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The First World War
Before we become depressed by the horrors of our time, let us imagine it -- from the perspective of the natural world...
Of all the birds, Rock Dove remains a mystery. His spirit is elusive, and any time a rock dove is seen, you can feel that he is winking, sharing a mystery. And here is his story.
Long before the dominion of humans, birds ruled the earth because of their powers of flight. The first birds took advantage of this and were fierce, giant predators that descended at screaming speeds to carry off their crying victims, as all knew that once in the air even escape meant death by falling.
Over time, some of these vicious predators started wanting the easy life, and living off fruit and nuts like the infinite tiny mammals they plundered, and these grew numerous because it is far easier to find seeds and berries than it is to hunt all day for several moments of howling pursuit in which the small creature chased is often blessed by a nearby hole in the earth.
From these birds came the pigeons, and from a particularly freewilled tribe of otherwise cowlike pigeons came the spirit that became Rock Dove. Like his pigeon cousins, Rock Dove liked the easy life, but as if recalling some lost ancestor, his spirit loved the thrill of pursuit. As rock doves are smaller than hawks, however, this time the thrill was in evasion.
Rock Dove was a powerful spirit, and engendered many birds, but at first they were far from inspiring: black, bold pigeons with broader wings. Rock Dove, when he dreamed, dreamt of more powerful wings and faster flight, and over time all the new rock doves in the world had these bigger wings. This started the first world war, as we know it today, because this made them bigger and more visible targets for eagles.
From his roost in the darkness of the aether, Rock Dove saw the daily fight when eagles dropped from above on silent wings and carried off another bird with plaintive creel. The others huddled closer on their branches, but Rock Dove went deeply into his dream. In his dream he saw thinner bodies with the same proportion of wing, and as the new generations of rock doves were born, this came about.
Now faster than most birds, rock doves could dive under the eagles in pursuit and make it to earth where eagles were loathe to dive (you try rushing at a small target among spiny cacti or sharp dry twigs; your own weight becomes an enemy if you so much as touch a splinter at that speed). In his timeless sleep, Rock Dove grinned. On flat rocks and empty limbs across earth, rock doves sent forth their humming song.
Far above, the Eagles also dreamed, and the war went from a sitting combat to active. "We'll take them at their roosts," voiced the Eagle-spirit. "They're sitting ducks, if you pardon my pun." The next morning rock doves everywhere pecked at food and were taken -- from the leafy twigs of trees, from their resting places on the rocks and amidst the pebbles. Rock Dove frowned in sleep.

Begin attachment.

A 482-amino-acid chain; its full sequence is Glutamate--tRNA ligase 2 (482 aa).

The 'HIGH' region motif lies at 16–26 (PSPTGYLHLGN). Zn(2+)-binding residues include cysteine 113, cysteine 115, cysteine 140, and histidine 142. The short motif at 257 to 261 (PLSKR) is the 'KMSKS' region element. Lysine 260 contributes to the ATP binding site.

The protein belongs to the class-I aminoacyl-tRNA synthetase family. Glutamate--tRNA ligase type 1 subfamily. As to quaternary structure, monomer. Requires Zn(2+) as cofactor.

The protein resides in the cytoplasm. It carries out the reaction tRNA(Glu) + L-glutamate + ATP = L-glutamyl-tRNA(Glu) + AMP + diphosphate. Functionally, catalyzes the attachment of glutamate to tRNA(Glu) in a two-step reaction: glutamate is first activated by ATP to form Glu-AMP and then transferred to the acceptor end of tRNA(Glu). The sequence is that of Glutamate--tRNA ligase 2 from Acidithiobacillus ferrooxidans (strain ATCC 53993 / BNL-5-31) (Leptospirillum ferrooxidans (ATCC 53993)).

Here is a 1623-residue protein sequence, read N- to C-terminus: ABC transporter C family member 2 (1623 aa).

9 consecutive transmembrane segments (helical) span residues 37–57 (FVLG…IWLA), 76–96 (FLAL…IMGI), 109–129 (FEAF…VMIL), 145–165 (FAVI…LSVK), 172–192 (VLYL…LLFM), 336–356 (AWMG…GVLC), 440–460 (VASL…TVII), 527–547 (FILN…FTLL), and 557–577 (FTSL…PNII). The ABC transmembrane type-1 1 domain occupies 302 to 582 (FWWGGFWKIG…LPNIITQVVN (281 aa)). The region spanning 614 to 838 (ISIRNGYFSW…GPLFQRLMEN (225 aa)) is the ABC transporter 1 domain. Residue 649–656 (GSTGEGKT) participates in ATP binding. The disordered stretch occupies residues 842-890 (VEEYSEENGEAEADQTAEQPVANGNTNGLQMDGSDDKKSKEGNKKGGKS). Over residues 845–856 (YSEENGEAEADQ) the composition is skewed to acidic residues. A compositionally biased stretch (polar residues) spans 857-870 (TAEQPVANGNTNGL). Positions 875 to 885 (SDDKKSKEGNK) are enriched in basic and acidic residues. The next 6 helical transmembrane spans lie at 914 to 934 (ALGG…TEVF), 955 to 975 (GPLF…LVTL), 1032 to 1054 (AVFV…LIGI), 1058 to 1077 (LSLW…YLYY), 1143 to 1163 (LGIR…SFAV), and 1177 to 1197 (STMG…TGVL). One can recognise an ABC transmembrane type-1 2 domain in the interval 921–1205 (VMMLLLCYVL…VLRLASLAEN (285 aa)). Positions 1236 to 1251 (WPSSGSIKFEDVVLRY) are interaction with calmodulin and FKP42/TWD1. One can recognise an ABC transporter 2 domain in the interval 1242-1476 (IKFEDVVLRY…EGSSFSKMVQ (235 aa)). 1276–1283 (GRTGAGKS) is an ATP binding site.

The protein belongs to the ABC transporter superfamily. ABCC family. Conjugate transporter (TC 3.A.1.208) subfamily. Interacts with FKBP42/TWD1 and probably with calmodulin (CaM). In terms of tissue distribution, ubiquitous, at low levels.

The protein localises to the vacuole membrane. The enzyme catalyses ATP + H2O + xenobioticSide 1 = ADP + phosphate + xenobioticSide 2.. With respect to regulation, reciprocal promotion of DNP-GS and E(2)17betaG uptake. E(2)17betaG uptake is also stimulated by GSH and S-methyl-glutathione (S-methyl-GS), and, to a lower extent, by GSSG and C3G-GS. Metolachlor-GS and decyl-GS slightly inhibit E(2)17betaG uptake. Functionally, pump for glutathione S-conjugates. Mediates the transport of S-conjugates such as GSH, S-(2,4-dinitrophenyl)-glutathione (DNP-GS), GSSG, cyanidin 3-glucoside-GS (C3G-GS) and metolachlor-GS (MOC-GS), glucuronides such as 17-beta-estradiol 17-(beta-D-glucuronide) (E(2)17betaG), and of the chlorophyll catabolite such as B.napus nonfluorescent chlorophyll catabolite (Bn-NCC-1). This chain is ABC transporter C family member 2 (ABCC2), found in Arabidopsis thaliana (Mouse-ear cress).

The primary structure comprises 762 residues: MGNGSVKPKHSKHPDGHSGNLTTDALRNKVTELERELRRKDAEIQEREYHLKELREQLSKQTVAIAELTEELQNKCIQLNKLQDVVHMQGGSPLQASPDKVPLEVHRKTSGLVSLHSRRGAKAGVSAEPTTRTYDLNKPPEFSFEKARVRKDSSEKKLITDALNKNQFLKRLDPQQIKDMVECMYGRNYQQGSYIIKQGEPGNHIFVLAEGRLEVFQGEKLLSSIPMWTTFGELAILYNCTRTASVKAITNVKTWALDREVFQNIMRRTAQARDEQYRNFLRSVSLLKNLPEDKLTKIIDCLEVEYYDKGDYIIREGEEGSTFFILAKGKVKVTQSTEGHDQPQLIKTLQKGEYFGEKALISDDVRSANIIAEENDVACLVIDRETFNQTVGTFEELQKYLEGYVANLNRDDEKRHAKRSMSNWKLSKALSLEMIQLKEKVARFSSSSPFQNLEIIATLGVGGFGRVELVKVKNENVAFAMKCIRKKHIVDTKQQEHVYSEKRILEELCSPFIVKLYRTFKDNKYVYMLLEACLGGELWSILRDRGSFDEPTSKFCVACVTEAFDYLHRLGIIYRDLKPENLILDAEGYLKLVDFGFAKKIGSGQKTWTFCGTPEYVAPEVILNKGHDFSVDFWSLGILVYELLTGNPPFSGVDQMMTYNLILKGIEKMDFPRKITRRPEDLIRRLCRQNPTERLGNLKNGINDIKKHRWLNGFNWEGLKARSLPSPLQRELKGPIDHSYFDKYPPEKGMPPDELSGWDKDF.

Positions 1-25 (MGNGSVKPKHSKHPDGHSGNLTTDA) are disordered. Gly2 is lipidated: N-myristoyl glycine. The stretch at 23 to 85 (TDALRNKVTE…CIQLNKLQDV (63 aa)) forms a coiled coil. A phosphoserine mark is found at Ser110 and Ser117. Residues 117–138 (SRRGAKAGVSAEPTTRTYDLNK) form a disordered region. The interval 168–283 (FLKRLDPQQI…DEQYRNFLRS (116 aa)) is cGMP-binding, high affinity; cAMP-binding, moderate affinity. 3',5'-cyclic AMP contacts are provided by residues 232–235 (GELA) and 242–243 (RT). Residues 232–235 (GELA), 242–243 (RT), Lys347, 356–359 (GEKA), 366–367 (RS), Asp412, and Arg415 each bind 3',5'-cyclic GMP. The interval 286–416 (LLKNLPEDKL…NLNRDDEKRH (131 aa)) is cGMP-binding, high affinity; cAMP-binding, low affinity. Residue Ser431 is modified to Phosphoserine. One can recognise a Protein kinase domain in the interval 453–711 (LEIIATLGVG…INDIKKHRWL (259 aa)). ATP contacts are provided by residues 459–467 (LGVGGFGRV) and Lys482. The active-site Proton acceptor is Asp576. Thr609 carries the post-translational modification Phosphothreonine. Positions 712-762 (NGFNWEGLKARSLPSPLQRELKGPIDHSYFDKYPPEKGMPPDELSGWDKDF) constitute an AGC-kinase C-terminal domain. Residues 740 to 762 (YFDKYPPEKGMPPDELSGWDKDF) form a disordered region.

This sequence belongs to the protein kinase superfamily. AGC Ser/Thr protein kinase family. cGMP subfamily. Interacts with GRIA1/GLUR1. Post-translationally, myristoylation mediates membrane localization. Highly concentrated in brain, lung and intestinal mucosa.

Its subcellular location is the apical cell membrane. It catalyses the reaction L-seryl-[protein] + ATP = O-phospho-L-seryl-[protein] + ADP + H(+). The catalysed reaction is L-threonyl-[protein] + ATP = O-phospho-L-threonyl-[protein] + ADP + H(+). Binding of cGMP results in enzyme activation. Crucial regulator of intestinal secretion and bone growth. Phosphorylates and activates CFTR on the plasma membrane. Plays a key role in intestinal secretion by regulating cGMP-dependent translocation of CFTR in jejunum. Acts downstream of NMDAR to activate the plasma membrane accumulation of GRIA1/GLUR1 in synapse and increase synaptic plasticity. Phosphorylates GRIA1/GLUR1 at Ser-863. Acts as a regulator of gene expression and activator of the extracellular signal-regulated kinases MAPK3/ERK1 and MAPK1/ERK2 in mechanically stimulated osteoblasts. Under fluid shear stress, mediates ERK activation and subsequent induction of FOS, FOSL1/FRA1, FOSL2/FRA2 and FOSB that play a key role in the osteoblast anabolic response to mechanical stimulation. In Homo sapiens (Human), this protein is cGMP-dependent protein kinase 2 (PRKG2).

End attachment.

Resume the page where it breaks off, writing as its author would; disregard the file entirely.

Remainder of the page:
The losses were massive -- or magnificent, if you were an eagle. Blood stained the flat rocks and vacant limbs of the prairies. In darkness Rock Dove grimaced. He had lost a generation, at least, of his best, sent to their deaths against something they could not have expected. His claws tensed on the branches of earth. While his heart was sick, his spirit was not, and Rock Dove dreamed again -- a dream of fighting.
Thus was the first race for military technology born. The few remaining rock doves huddled in safe places, hatching eggs that brought forth brown and then tan and then light grey-tan offspring. These were thinner, faster and lighter than their parents, and best of all, they were hard to see.
Rock Dove knew in his dream that our eyes -- any ideas -- must be designed to grasp the gist of a situation without getting enmired in detail quickly, or they are useless in a world of fast-moving prey and predator alike. When an eye looks at the mottled surface of rocks, or the speckled skin of trees, it sees the pattern and not every detail. And now, as he dreamed it, rock doves fit into that pattern.
Above eagles crowed in victory. "We have obliterated the enemy," said one triumphantly. But their celebration ended early when they found rock doves no longer easy to catch, and had to move on to other birds and tiny mammals. These in turned dreamed in fathomless sleep and began to change from their bright colors into the dusky spectrum of earth. It was no longer easy to be an eagle.
Rock Dove remains in his sleep, watchful but aware there are some things he can only outlast but not directly fight. So it is with war. But in the first world war, he had triumphed despite defeat, because his spirit did not give in where his heart was weak. So it is with all wars: your losses will be sorrowful but if you stay on the path of your dream, your victory -- even despite defeat -- will be eternal.
Suddenly it is clear not only how to dry our weary eyes, but what we must do in the future...
August 27, 2006